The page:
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Aluminum Extrusions help meet challenges for the Auto Industry
As auto makers maintain their push for improved fuel economy and reduced emissions, aluminum - and aluminum extrusion - continues to make an important contribution. Whether by helping car builders reduce vehicle weight to improve the efficiency of conventional vehicles, or to improve the range of electric vehicles extrusions are an increasing part of the answer. It's estimated that in 2012 the average North American passenger vehicle contained about 27 pounds of aluminum extrusion - with extruded shapes accounting for about 15 pounds of that total (the rest being rod/bar and pipe/tube). In 2020, extruded shapes content should near 35 pounds per vehicle- and it's projected that number should grow to nearly 45 pounds per vehicle by 2025. New vehicles - and new extrusion applications - of the past few years have certainly validated that growth outlook.
Automotive Applications Resources
AEC's Automotive Industry Promotion Team is made up of Council members who are dedicated to supporting and advancing the use of extrusions in automotive applications. Visit the Automotive Technical Resources page to learn more and contact an AEC Automotive Industry Team Member.
Interactive Guide to Automotive Applications
AEC has developed a new interactive resource that can provide a better understanding of how aluminum extrusions are used in today's vehicles. It provides overviews, technical details and case examples of various applications. Follow the link in the image below to learn more.
Some extrusion application high points from the past few years:
2020 has not seen the launch of a new, landmark, extrusion-intensive vehicle, but rather the continued growth of often less-visible applications, along with a few significant innovations.
Iconic British sports car producer Morgan, renown for its timeless design and its ash wood construction introduced its new Plus Four, with a bonded aluminum chassis replacing the steel ladder frame that had been in use for 84 years! For details go here.
© Volkswagen US Media
Closer to the mainstream, VW introduced the 8th generation of their popular GTI. Among the changes: a new aluminum front subframe in place of the prior steel unit, resulting in a 7 pound weight reduction and a more rigid foundation for the steering rack and front suspension. That all contributes to improved steering response.
In a similar vein, Hyundai introduced their latest demo vehicle, the Hyundai RM20e Sports Car. TheRM20e is battery powered and intended to be a test vehicle to generate data for application to other Hyundai models. Based on the Veloster, the RM20e incorporates an extrusion-based front subframe.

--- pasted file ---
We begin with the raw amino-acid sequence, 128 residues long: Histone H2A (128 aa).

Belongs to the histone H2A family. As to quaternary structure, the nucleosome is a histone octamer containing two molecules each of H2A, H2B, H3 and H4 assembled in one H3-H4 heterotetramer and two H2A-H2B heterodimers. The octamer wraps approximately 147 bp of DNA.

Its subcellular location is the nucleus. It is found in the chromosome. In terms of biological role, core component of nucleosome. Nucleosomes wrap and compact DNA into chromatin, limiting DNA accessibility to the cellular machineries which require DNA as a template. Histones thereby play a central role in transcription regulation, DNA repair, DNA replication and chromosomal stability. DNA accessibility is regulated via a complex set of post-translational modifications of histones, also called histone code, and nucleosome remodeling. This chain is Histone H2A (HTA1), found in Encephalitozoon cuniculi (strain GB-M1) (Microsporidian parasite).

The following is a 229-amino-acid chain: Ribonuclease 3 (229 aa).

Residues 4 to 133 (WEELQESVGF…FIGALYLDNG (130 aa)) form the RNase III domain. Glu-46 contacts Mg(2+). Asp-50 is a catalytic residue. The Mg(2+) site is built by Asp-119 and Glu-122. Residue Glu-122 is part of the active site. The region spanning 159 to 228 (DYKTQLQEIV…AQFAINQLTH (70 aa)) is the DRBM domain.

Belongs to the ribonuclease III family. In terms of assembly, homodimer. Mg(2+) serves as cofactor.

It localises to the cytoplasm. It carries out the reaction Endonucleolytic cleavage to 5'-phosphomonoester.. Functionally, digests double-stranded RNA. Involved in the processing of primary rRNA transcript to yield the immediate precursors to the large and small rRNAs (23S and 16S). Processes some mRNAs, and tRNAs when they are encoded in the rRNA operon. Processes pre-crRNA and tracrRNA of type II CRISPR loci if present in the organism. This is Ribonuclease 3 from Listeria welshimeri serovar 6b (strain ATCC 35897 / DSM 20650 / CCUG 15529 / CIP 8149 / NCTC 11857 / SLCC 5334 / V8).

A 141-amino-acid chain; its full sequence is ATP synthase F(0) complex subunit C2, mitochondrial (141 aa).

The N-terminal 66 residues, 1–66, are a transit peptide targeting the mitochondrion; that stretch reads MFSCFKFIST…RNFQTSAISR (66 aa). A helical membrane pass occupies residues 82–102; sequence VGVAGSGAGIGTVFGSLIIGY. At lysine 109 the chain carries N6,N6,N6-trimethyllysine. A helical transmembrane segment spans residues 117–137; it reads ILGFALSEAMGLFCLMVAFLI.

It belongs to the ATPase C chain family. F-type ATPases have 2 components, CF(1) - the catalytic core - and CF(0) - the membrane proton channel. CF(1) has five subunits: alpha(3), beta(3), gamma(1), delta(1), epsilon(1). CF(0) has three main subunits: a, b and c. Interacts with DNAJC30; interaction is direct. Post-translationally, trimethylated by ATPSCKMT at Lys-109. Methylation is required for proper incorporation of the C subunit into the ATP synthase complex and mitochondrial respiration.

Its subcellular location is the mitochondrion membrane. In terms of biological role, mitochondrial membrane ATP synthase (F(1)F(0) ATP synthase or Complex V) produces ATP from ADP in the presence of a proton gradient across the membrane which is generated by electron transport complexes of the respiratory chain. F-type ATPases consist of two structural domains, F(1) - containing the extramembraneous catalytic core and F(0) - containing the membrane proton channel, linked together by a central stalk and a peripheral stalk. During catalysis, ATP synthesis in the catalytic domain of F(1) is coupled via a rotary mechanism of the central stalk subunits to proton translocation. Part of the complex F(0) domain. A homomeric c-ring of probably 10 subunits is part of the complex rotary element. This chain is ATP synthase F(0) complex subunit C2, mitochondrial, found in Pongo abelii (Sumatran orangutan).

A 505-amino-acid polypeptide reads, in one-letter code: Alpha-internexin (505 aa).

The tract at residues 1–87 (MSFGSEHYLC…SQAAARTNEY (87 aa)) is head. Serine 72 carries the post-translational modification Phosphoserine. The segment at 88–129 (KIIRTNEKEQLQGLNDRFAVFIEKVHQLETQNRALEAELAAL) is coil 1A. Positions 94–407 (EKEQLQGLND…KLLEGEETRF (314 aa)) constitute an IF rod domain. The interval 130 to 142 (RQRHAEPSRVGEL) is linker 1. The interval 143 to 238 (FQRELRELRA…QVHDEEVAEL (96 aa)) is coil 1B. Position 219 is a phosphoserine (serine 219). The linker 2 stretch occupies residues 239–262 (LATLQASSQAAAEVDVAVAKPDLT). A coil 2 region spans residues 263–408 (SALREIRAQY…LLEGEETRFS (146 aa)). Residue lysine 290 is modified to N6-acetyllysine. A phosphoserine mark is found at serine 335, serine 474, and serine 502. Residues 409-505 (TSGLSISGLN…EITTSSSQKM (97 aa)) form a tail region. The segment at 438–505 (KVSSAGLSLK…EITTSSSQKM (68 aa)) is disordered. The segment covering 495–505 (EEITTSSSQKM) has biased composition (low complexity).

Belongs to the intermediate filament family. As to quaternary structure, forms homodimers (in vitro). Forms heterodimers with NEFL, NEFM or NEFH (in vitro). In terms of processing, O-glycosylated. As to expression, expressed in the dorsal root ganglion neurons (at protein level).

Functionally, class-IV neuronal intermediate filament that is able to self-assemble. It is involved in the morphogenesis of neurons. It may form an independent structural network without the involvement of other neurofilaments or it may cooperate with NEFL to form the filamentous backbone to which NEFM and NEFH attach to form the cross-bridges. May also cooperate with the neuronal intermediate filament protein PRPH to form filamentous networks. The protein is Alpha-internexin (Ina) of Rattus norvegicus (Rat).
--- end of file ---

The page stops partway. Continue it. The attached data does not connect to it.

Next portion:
The big extrusion story for 2019 was the launch of the long-awaited mid-engine C8 Corvette. While the engine location is a first for Corvette, the aluminum-intensive frame is evolutionary, building on experience gained with special-edition C6 Corvettes and the aluminum structure used in total for the seventh generation.
Forty percent of the Corvette structure is extrusion – mostly 6xxx series alloy. Learn more...
The updated Jeep Wrangler included extrusion in its chassis for the first time, employing an extruded 6061 aluminum alloy cross member.
The extruded component helps reduce critical front-end weight, is corrosion resistant, and can provide the durability that Jeep is known for. This cross-member application is just the latest of several that have showed up in vehicle updates in the last year or so.
And speaking of updates, we can't forget the new extrusion-based Multi-Pro tailgate that was launched on GMC's Sierra SLT and Denali models. The Multi-Pro tailgate offers 6-way functionality, based on an inner panel and a pivoting "flap" which can function as a stopper for an extended load, or a step providing easy access to the bed.
That "flap" is a multi-void hollow aluminum extrusion that incorporates a non-skid surface, provides for the pivot and support mechanisms, and supports a 375 pound person.
Acura launches their next-gen NSX supercar, while Ford extends the aluminum architecture that debuted in the F-150 to its Super Duty F-250, 350 and 450 trucks and the next generation Expedition SUV.
Cadillac introduces their aluminum-intensive CT6, designed to compete with Germany's high performance luxury sedans. Aluminum extrusions are found throughout the structure, and include multi-hollow rocker and engine cradle components. The result is a weight savings of over 200 pounds vs. high-strength steels and a body in white lighter, yet stiffer than the BMW 5 series.
Ford launches the aluminum-intensive F150, the highest volume North American vehicle and the highest volume aluminum-intensive application. Roughly 50 pounds of automotive aluminum extrusions are used in the front end and roof structure. With a body in white (crew cab and bed) at 400 pounds lighter than conventional competitors, the F-150 offers Increased load capacity and improved economy.
Chevrolet introduces the 7th generation Corvette Stingray with standard all-aluminum frame. Comprised of aluminum extrusions and castings , the new frame reduced weight by 45 kg (99 pounds) while providing 60% increased stiffness.
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